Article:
by the Bank of England. This Bank issues £14,000,000, based
entirely on national bonds, if it issues above that amount it is
upon a deposit of gold. But it has also been seen, that the
amount of payments made by a simple credit on the books of
the Bank, far exceeds both the issue of bank-paper, and the
deposits of coin and bullion.

Where then, we again enquire, is the gold-base? The paper on
the £14,000,000 bonds, is not pretended to be based on gold,
neither is the credit on the books of the Bank, by which a much
larger amount of payments are made. Where then is the infla-
tion? There is no more inflation when the demand for
redemption is made, than there was when the money was issued.
The only difi'erence is, that gold, which the Bank never had, is
demanded, and was not required when the Bank made the issue.
Does any one enquire that if this is true, how could this paper
have been so long, and so extensively circulated ? We answer,
because the great operations of commerce are not carried on by
gold and silver, but by CREDIT. It was so carried on in the
I7lh century, as we have already shown, in the case of the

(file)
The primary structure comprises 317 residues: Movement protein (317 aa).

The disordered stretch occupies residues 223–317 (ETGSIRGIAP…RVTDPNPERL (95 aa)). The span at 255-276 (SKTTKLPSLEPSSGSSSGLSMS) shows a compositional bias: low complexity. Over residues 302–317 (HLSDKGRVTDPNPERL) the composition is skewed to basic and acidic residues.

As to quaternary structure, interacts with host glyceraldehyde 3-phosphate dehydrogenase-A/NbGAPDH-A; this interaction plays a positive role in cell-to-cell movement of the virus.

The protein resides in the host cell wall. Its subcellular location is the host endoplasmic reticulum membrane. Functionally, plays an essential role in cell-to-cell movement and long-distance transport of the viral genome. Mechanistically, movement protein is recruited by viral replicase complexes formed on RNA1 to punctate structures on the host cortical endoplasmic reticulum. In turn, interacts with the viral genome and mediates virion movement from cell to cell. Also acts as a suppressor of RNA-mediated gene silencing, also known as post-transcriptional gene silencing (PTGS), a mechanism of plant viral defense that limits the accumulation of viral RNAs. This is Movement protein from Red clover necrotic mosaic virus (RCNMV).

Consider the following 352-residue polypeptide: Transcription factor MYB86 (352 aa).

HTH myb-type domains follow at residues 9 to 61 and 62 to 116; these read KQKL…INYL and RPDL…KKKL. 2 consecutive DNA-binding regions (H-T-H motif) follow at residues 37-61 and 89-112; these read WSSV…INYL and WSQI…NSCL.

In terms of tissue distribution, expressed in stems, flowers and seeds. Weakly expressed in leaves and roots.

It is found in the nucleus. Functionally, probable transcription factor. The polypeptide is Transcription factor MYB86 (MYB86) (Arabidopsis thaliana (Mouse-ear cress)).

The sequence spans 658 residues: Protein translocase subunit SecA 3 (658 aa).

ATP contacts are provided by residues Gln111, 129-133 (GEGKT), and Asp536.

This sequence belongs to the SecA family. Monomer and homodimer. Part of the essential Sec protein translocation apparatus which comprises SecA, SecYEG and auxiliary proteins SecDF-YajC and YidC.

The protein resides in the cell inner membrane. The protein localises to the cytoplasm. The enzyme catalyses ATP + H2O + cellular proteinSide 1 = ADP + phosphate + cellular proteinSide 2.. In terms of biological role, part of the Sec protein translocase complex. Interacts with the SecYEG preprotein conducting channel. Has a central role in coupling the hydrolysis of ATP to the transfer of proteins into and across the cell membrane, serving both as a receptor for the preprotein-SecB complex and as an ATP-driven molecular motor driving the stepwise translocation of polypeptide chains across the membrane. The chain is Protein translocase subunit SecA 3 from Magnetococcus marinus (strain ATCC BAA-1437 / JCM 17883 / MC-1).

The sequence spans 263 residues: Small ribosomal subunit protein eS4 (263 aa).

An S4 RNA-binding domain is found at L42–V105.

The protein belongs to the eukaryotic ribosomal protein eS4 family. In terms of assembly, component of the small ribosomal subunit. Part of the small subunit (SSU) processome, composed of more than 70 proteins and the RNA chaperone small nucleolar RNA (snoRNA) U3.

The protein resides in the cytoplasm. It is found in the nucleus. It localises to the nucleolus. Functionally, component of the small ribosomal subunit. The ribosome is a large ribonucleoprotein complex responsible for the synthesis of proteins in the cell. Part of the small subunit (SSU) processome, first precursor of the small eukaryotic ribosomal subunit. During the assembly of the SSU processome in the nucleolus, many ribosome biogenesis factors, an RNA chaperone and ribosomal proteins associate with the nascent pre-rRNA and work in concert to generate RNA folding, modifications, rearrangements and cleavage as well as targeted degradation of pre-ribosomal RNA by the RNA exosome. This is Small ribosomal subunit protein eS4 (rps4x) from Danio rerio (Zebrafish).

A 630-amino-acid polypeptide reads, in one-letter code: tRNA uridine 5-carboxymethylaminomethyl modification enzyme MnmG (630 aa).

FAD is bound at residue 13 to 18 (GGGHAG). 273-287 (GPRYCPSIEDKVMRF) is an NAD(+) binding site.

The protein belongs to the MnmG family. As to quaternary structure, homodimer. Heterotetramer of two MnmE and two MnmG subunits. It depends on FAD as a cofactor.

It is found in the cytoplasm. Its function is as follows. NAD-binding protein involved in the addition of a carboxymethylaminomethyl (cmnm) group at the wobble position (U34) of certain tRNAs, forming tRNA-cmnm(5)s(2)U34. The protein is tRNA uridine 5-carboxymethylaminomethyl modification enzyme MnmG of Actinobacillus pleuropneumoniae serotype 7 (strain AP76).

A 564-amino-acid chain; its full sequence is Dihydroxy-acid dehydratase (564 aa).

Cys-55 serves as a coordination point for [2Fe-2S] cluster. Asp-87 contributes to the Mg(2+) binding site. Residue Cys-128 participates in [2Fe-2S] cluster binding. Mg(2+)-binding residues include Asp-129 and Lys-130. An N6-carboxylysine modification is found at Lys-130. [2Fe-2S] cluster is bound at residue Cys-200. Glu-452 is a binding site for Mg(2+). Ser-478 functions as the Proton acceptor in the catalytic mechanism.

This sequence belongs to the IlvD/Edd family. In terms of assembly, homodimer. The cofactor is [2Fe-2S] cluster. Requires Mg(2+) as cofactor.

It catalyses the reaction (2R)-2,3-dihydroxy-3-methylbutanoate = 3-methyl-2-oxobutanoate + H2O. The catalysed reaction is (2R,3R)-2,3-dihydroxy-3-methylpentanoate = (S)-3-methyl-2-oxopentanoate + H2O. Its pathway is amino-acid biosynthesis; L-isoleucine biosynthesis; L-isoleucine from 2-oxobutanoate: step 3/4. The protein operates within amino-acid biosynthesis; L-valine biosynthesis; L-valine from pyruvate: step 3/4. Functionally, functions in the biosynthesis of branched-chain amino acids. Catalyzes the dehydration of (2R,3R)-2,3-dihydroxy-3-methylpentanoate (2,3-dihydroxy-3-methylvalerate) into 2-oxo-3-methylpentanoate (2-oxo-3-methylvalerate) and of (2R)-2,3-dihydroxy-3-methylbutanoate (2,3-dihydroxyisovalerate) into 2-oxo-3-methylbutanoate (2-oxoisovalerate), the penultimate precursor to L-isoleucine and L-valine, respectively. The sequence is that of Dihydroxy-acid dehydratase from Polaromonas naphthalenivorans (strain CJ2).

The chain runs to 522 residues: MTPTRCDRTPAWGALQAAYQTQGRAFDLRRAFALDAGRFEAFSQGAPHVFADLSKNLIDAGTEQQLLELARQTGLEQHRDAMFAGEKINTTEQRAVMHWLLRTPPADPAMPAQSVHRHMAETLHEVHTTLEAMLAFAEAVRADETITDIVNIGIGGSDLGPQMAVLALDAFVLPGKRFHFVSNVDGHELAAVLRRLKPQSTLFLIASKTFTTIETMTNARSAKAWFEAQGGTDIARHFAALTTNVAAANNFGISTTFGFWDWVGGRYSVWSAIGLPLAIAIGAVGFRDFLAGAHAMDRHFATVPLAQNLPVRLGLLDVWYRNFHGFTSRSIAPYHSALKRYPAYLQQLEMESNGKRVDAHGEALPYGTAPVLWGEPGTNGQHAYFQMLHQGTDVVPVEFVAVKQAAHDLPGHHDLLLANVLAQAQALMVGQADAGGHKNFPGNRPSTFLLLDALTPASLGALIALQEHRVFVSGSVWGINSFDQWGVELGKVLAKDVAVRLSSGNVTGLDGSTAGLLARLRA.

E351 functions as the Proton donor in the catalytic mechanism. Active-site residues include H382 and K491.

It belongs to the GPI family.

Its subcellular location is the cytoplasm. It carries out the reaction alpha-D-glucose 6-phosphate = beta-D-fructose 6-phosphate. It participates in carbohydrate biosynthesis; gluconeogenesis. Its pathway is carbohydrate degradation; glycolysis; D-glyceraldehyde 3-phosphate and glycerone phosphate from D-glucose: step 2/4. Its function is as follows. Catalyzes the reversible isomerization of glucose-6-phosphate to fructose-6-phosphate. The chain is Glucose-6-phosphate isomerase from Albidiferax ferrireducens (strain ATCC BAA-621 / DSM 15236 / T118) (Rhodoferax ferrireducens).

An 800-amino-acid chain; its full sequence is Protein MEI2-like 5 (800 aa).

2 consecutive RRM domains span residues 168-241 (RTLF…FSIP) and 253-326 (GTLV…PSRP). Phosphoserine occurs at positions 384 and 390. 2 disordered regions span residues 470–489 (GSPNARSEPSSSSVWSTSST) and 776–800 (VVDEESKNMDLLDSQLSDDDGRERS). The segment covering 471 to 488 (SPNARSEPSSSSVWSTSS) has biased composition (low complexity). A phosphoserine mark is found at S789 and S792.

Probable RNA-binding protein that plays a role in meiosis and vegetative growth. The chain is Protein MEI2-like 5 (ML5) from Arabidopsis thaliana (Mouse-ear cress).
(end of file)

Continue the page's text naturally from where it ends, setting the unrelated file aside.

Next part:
Banks of Venice and Genoa, it is so carried on to-day.

Merchandize and raw materials were at the origin of the Bank
of England, as now, purchased and sold for promissory notes
and bills of exchange. Changing these securities into bank-
notes, complicated, but did not change the character of the
transaction. There has been no time since the dawn of civiliza-
tion, when there were not in the hands of individuals, notes and
bills of exchange to represent the chief transactions of com-
merce. The average time of this credit may have been from two
to four months. Whatever it may have been, there were always
bills of exchange and promissory notes extant to show that
individuals had undertaken to pay every specific sum in a certain


specified time. To some extent this paper was always circulated